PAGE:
EMPLOYMENT LAW NEWS

State Minimum Wage Rates: July 1, 2021

By Kris Janisch
Published June 3, 2021

July 1, 2021 state minimum wage

While not as busy at the start of the year, employers still need to ensure compliance with midyear minimum wage increases. (And there are also several July 1 rate updates at the county and city levels.)

State minimum wage rates July 1, 2021? There are a few updates of note.

While not as busy at the start of the year, employers still need to ensure compliance with midyear minimum wage increases. (And there are also several July 1 rate updates at the county and city levels.)

A few items to consider before getting to the list of states increasing their minimum wage rates on July 1:

Employers should review minimum wage laws where they have locations to maintain compliance.

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Nevada

In Nevada, the state the state passed an increase to its minimum wage rate in 2019.

Nevada is unique in that it has two different rates, depending on whether an employer offers health benefits.

Effective July 1, 2021, minimum wage in Nevada is:

  • $8.75 for employees who are offered health benefits
  • $9.75 for employees who are not offered health benefits

The rates for both will increase annually by 75 cents until 2024. Nevada does not have a separate rate for tipped employees.

Also of note: The 2019 legislation, AB 456,  removed minimum wage exemptions the state’s high court ruled to be unconstitutional, including casual babysitters, taxi and limo drivers, and domestic employees who live in the home where they work, among others.

State Minimum Wage Rates: Jan. 1, 2021

New York

Employment Law Compliance LinkedIn GroupWhile most minimum wage rates in New York have updated on Dec. 31 each year, there is a change on July 1, 2021, that certain employers should be aware of.

Outside of New York City, the minimum wage rate for fast-food employees will increase to $15. That includes the counties of Nassau, Suffolk and Westchester. (No tip credit is permitted for fast food employees.)

New York defines fast-food establishments as those that:

  • Primarily serve food or drinks, including coffee shops, juice bars, donut shops, and ice cream parlors
  • Offer limited service where customers order and pay before eating, including restaurants with tables but without full table service and places that only provide take-out service
  • Are part of a chain of 30 or more locations, including individually owned establishments associated with a brand that has 30 or more locations nationally

Meanwhile, employers should also know that state lawmakers have introduced a bill that would allow smaller jurisdictions in New York to set their own minimum wage rates. Observers deem it likely to pass. Employers with locations in New York should keep an eye on the bill, as it likely would mean more changes for minimum wage rates across the state.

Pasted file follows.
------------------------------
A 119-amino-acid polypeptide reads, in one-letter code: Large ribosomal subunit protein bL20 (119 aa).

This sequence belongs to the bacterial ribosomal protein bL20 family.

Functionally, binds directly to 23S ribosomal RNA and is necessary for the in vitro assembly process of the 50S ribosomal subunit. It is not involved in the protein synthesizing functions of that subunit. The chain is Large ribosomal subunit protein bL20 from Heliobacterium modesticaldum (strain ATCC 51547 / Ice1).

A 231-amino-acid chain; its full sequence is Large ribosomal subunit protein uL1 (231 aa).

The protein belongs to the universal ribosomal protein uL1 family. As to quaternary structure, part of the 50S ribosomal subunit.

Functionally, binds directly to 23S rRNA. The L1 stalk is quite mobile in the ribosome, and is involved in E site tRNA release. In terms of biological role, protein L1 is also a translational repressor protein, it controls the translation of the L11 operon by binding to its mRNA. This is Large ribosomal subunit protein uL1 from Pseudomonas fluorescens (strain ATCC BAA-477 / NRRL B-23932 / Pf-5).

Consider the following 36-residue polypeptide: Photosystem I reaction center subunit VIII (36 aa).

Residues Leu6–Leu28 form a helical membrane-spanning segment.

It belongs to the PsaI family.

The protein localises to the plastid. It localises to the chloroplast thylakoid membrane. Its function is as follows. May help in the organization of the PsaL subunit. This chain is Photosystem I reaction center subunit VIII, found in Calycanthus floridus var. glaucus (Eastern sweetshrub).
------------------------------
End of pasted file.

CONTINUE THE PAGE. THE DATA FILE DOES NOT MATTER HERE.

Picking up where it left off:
Webinar: Midyear 2021: Minimum Wage Updates and Trends

Oregon

Oregon is another unique case when it comes to minimum wage. The state sets the rates and divides them by county.

Effective July 1, 2021, minimum wage rates in Oregon are:

  • Non-urban counties – $12
  • Standard counties – $12.75
  • Portland metro area – $14

Oregon does not have a separate rate for tipped employees.

For a full county-by-county breakdown of the rates in Oregon — as well as other July 1, 2021, county and city minimum wage updates — GovDocs will have our guide updated soon with new information.

Washington, D.C.

We’ll slot the nation’s capital into our state roundup of minimum wage updates.

Last year was the final planned minimum wage increase in Washington, D.C.

Starting in 2021, rates go up based on the Consumer Price Index. (With many jurisdictions having passed new minimum wage rates a few years ago, more and more employers will have to wait for the new rate to be published each year.)

Effective July 1, 2021, minimum wage in Washington, D.C., is:

  • $15.20
  • $5.05 for tipped employees

There are some minimum wage exceptions. Find more information on the district’s website.

Conclusion

Even with only a few states (and D.C.) updating minimum wage rates July 1, 2021, there are plenty of specifics for employers to track.

With inaction at the federal level for more than a decade, many smaller jurisdictions continue to set their own minimum wage rates. The political climate across the country regarding employment law — notably surrounding minimum wage and paid leave — has come to the forefront during the COVID-19 pandemic, prompting lawmakers to take a closer look at new legislation.

As the nation rounds the corner on COVID-19, attention from legislators will likely return to the topics of note before the pandemic — including minimum wage. Large companies that operate in multiple states should continue to establish strong tracking and application procedures to remain compliant.

This Employment Law News blog is intended for market awareness only, it is not to be used for legal advice or counsel.

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